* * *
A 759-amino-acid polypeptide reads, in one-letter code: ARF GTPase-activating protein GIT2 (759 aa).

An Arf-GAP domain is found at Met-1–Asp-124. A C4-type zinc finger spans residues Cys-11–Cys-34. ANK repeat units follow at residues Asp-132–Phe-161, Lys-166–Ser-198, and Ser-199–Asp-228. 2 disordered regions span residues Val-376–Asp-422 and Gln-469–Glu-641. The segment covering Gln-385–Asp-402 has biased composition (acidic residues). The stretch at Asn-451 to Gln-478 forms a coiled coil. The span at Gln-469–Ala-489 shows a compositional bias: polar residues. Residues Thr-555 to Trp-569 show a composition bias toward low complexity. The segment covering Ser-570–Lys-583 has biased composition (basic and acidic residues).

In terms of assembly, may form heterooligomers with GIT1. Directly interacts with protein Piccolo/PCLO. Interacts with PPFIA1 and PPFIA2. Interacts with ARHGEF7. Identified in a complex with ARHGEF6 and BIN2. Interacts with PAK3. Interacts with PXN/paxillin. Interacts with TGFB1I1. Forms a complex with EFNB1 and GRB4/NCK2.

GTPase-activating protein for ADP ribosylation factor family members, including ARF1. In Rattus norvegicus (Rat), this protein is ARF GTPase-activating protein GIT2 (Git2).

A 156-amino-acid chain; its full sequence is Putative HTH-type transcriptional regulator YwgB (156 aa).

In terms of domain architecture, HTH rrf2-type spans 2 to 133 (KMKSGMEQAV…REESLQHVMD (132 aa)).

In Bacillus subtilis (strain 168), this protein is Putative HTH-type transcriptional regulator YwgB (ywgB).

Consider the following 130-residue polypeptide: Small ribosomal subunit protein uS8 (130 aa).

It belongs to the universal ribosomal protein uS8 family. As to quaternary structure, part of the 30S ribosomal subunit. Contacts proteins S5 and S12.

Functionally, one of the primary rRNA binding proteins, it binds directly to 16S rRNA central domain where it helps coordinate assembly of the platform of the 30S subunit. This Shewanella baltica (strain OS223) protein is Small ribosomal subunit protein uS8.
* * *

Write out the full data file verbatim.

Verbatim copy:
A 759-amino-acid polypeptide reads, in one-letter code: ARF GTPase-activating protein GIT2 (759 aa).

An Arf-GAP domain is found at Met-1–Asp-124. A C4-type zinc finger spans residues Cys-11–Cys-34. ANK repeat units follow at residues Asp-132–Phe-161, Lys-166–Ser-198, and Ser-199–Asp-228. 2 disordered regions span residues Val-376–Asp-422 and Gln-469–Glu-641. The segment covering Gln-385–Asp-402 has biased composition (acidic residues). The stretch at Asn-451 to Gln-478 forms a coiled coil. The span at Gln-469–Ala-489 shows a compositional bias: polar residues. Residues Thr-555 to Trp-569 show a composition bias toward low complexity. The segment covering Ser-570–Lys-583 has biased composition (basic and acidic residues).

In terms of assembly, may form heterooligomers with GIT1. Directly interacts with protein Piccolo/PCLO. Interacts with PPFIA1 and PPFIA2. Interacts with ARHGEF7. Identified in a complex with ARHGEF6 and BIN2. Interacts with PAK3. Interacts with PXN/paxillin. Interacts with TGFB1I1. Forms a complex with EFNB1 and GRB4/NCK2.

GTPase-activating protein for ADP ribosylation factor family members, including ARF1. In Rattus norvegicus (Rat), this protein is ARF GTPase-activating protein GIT2 (Git2).

A 156-amino-acid chain; its full sequence is Putative HTH-type transcriptional regulator YwgB (156 aa).

In terms of domain architecture, HTH rrf2-type spans 2 to 133 (KMKSGMEQAV…REESLQHVMD (132 aa)).

In Bacillus subtilis (strain 168), this protein is Putative HTH-type transcriptional regulator YwgB (ywgB).

Consider the following 130-residue polypeptide: Small ribosomal subunit protein uS8 (130 aa).

It belongs to the universal ribosomal protein uS8 family. As to quaternary structure, part of the 30S ribosomal subunit. Contacts proteins S5 and S12.

Functionally, one of the primary rRNA binding proteins, it binds directly to 16S rRNA central domain where it helps coordinate assembly of the platform of the 30S subunit. This Shewanella baltica (strain OS223) protein is Small ribosomal subunit protein uS8.